I haven’t written about music in roughly a decade, and that’s because I fell out of love with rap music. But that may have all changed thanks to Netflix.
There aren’t many things that can top the honeymoon phase of a relationship. Everything you do or experience together is new and exciting, and the two of you can’t get enough of each other. That’s how I felt about rap music once upon a time.
It was a long honeymoon, but even the best of relationships will struggle at some point. When ours struggled, we had to go our separate ways for a while. I had stopped believing in the future of rap music. Time heals all wounds, and now that we’ve had some time apart, I think that I’m ready to give it another shot.
It’s crazy that it took Netflix to restore my faith in an entire genre of music. When you live overseas as I do, you don’t always get exposed to everything that’s happening back home – at least not right away. With that being said, I know that I’m late, but I recently binged Rhythm & Flow, and I must say that I was pleasantly surprised.
Once again, I got to witness the coming of age of the next generation of rap, and this time, I wasn’t left shaking my head in disappointment. For once, I was optimistic about what’s to come. In all honesty, I was damn near giddy watching the performances on the season 1 finale. It’s been years since I’ve had that feeling, and I must say that it’s refreshing.
It prepared my mind for what was to come.
What’s Old is New
During a recent trip to New York, my ears were blessed by the sounds of a new Gangstarr track. If you saw my reaction, you would’ve sworn that I was a kid on Christmas day. I was thrilled yet simultaneously trying to wrap my head around the concept of a new single from Gangstarr.
Guru, one of the founding members, passed away some time ago, so how could there be new music? I figured that it was an old single that I’d missed. Thankfully, I was wrong. It was more so a signal of a forthcoming change.
I guess they weren’t lying when they said that everything moves in cycles. As much as we try to innovate and be different, we can’t help but to ultimately end up right back where we started in some way, shape, or form. Maybe that’s why sequels don’t often surpass the original version.
Perhaps I gave up on rap music prematurely. I thought that we as a culture were going to keep bouncing gleefully down the rabbit hole of idiocracy, so I chose to jump ship. I had no idea that all I had to do was weather the storm of ring-tone rappers and the onslaught of mumble rap.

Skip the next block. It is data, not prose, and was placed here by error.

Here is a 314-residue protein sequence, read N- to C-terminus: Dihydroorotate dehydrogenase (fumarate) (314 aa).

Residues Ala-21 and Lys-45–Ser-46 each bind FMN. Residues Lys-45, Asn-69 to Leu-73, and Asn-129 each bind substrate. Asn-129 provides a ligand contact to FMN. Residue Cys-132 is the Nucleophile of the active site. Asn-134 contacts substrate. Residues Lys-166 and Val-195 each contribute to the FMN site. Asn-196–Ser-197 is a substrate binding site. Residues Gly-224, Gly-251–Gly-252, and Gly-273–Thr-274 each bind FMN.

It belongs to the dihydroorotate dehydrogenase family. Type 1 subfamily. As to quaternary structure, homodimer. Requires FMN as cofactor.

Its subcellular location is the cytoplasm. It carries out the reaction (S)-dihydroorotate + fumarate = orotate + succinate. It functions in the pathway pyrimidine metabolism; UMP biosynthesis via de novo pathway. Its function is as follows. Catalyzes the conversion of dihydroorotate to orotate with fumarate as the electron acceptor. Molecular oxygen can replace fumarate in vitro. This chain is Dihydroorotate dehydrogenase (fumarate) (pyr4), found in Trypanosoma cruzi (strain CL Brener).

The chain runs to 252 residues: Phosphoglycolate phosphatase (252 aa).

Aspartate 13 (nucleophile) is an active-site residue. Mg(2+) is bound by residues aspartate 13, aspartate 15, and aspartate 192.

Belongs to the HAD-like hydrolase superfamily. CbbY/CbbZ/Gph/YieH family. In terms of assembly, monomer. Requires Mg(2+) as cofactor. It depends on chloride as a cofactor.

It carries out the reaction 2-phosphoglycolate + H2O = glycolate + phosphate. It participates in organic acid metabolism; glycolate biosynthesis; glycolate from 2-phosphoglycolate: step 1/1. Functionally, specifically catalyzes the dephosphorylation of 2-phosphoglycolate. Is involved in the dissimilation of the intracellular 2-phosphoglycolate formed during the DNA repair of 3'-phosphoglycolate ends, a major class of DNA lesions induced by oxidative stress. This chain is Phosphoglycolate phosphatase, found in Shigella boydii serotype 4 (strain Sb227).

The cream is starting to rise to the top once again, and I’m all for it.
A common complaint of old-school hip-hop heads such as myself is that there is an overall lack of respect/awareness for the roots of the culture amongst its newest entrants. I didn’t realize how misplaced my frustration was until now.
How could the new generation be knowledgeable of, or respect, their roots if no one taught them? We just expected them to know, but that’s not realistic. Rappers from the ‘90s did an amazing job of taking the game bequeathed to them by their predecessors and laying the groundwork for the commercial explosion of hip-hop that we’re seeing today. Where they faltered was in focusing primarily on teaching their successors how to get money and fame. The vast majority neglected to teach them about the importance of knowing the history of the culture.
The generation of rappers that followed took what they learned from their ‘90s predecessors and used it to proliferate on a level that I didn’t think was possible 20 years ago. They’ve had unprecedented financial success, but they haven’t acknowledged the pioneers who came before them. I’m talking about collaborations between new-school and old-school artists like OutKast did with Slick Rick on “Street Talkin’.” I’ve always loved seeing generations come on a track. Nas probably did it the best with his “Where Are They Now” remixes.
I honestly don’t know whether the blame should fall on the artists or on the labels that took control of the scene, but that isn’t the point of this article. The point is to proclaim my renewed sense of hope for the culture.
We as a culture are slowly starting to sift through the BS and give the truly talented artists their props. I never thought I’d see that day again. Rap veterans seem to have realized the error of their ways, and they’re now putting forth a concerted effort to educate this promising crop of lyricists. Through tv shows, podcasts, books, and music, the knowledge is gradually disseminating to the masses. It has truly given me hope for the future of rap music.
The Revolution Will Be Televised
Netflix has been at the forefront of this hip-hop renaissance. They’ve used their massive streaming platform to publish numerous rap-centric titles such as Rythym & Flow, Hip-Hop Evolution, Roxanne Roxanne, and The Get Down. That’s barely scratching the surface of their hip-hop related material.
The genius aspect of Netflix’s approach is that, in addition to their original works, they also publish anything they can legally get their hands on. The result of all of that hustle is the most extensive library of hip-hop titles amongst the television streaming service giants. So as crazy as this may sound, I just want to thank the good folks over at Netflix for bringing me back into the fold.
You’ve provided me with an entertaining way to explore the roots of hip-hop culture, and for that, I’m grateful. It’s also pretty cool that you’ve found a palatable way to expose an ‘80s baby, such as myself, to the future of rap music. That’s what’s up. Keep up the good work.
A Jaded ‘80s Baby